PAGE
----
Stars of Political Cartooning – John “HB” Doyle
Each day this month I will be profiling a notable political cartoonist. Since the choices are vast, I’ve decided to slim the numbers down a bit and eliminate living cartoonists. Perhaps I will do a current political cartoon stars in the future.
Here‘s an archive of the artists mentioned already.
Today we look at a famous cartoonist who was (intentionally) anonymous during his life as a cartoonist.
John Doyle is very different from most of the other cartoonists featured this month.
For one, he’s a popular British cartoonist of the 19th Century who was actually (GASP!) Catholic.
And for another, unlike most of the cartoonists this month, Doyle was actually pretty nice with his political cartoons.
In one area, though, he is extremely similar to many of the cartoonists this month, and that is the fact that when the young Doyle came to London in 1821 (he was born in 1797 in Dublin), he was trying to make it as a “high” artist. He actually had a few shows at the Royal Academy, but within a few years, he was making his living as a cartoonist.
In 1829, he began his association with the renowned British newspaper, The Times, where he worked until his retirement in 1851. In his entire tenure at the Times, Doyle always signed his work HB, and was quite adept at keeping his actual name hidden.
HB was known for his great skill as a cartoonist, but also for the fact that while he would, in fact, use his cartoons to satirize people, the satire would usually be so mild that the people he was ostensibly mocking would be pleased by the cartoons! One politician was known to collect every H.B. cartoon in which he appeared and put them all in an album!!
For example, here is an 1832 piece by Doyle about the new Canadian legislature in Newfoundland, and he draws them as Newfoundland dogs!
It’s so precious who can be offended?
Similarly, this cartoon of King George IV, titled “A Great Economist,” teasing George on his thrift, is not exactly a harsh cartoon.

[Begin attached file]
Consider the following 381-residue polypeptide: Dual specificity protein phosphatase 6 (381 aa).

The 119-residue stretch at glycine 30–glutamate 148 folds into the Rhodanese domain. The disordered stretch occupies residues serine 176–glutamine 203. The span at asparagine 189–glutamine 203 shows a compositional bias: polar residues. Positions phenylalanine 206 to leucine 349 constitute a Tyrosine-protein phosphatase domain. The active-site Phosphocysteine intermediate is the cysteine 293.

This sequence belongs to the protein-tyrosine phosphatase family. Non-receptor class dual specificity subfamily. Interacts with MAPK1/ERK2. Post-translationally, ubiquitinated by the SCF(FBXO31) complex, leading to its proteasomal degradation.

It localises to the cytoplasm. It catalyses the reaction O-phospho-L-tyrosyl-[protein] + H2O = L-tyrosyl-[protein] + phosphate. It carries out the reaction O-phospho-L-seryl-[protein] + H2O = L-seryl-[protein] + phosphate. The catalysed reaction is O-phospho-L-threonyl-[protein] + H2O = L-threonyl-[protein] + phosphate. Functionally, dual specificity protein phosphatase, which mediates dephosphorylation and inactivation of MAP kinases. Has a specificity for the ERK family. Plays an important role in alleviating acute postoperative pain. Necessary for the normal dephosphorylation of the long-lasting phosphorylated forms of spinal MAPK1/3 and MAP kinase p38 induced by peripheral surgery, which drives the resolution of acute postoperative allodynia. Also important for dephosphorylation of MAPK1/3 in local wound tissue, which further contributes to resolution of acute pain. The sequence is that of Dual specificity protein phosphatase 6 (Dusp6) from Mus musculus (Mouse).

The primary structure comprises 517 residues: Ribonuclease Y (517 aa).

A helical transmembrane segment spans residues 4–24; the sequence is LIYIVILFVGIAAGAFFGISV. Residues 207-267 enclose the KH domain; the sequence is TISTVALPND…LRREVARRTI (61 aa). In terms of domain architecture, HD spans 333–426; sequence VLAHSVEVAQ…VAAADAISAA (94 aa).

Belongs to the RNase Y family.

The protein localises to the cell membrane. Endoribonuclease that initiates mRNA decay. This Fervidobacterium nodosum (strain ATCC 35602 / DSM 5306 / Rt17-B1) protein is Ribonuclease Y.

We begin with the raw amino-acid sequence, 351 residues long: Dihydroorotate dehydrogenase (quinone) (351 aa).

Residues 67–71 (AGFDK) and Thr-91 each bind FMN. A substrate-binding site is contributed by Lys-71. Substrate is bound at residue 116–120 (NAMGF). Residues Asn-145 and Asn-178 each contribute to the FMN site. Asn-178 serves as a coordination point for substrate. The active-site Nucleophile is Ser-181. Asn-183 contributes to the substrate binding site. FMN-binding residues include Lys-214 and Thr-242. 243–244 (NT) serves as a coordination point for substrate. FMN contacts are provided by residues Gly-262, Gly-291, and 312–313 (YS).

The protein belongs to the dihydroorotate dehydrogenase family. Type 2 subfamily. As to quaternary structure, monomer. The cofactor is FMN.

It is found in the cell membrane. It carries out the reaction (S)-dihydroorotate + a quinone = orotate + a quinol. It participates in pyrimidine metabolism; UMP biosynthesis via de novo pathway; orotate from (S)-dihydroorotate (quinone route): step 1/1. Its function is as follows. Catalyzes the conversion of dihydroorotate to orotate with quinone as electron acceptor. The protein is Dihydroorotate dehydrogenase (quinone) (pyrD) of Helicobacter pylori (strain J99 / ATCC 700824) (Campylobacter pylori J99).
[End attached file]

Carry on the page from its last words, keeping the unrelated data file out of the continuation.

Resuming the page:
Doyle’s cartoons were noted by three major events during his two decades at The Times, and I’ll show a sampling of his cartoons for each of these major political events.
First, the Reform Bill of 1832, which revolutionized the way the British Legislature was decided…
Politicians had been striving for Reform for many years, but kept getting shut down, particularly by the popular Duke of Wellington, the great British war hero of the Napoleonic Wars, who felt that the current system was absolutely perfect and did not need to be changed at all, despite the fact that in a country of 14 million people, only about 250,000 were eligible to actually vote.
This cartoon notes the struggles to keep the Reform Act alive…
In this particularly inventive cartoon, the King is attempting to keep the two sides on the issue even (which essentially means nothing was going to happen) until John Bull, representing public opinion in Britain, pushes the issue by choosing the side of reform…
This cartoon just shows the various players at the time, I just wished to show how kind Doyle is with his caricatures, everyone looks pretty good, don’t they?
The next major event was the situation with Catholics in Britain during the 1840s, with Daniel O’Connell working as the spokesperson for Irish Rights. O’Connell had already (surprisingly) achieved Catholic Emancipation in the late 1820s, but was now looking for even more, and Doyle, as a Catholic, was quite supportive of O’Connell.
Here are a few pro-O’Connell cartoons (pro-Catholic cartoons, what is the world coming to?!!?)…
O’Connell and Wellington, each waiting for the other to make the first move…
Here’s a cute one…
‘Daniel in the Lions’ Den’
Here’s one where O’Connell is the fish they’re trying to control, but he’s a big one, so we shall see what happens…
The next major event was the repealing of the Corn Laws. Corn, in this instance, really just refers to grain. There were heavy restrictions on the importation of foreign grain, as that was seen as injurious to British land owners. Well, free trade enthusiasts for years felt this was a poor idea, but when the Potato Famine came about, the heavy tariff on foreign grains REALLY caused some problems, and Doyle was in support of the repealing (which ultimately took place in 1846).
Here, he shows two notable politicans of the time, Lord John Russell and Sir Robert Peel (the Prime Minister) “confessing” to the lead supporter of repealing the Corn Law, Robert Cobden.
Upon the repealing of the Corn Laws, Peel resigned as Prime Minister.
Doyle had one of his harsher cartoons here, depicting Peel as Medea…
Medea Having destroyed her children vanishes through the air upon a chariot drawn by winged dragons
Here‘s a great archive of Doyle cartoons.
Doyle passed away in 1868.
His children were also involved in the arts, and in fact, Doyle lived long enough to know his grandson, Arthur Conan, who you maybe, just MAYBE have heard of before.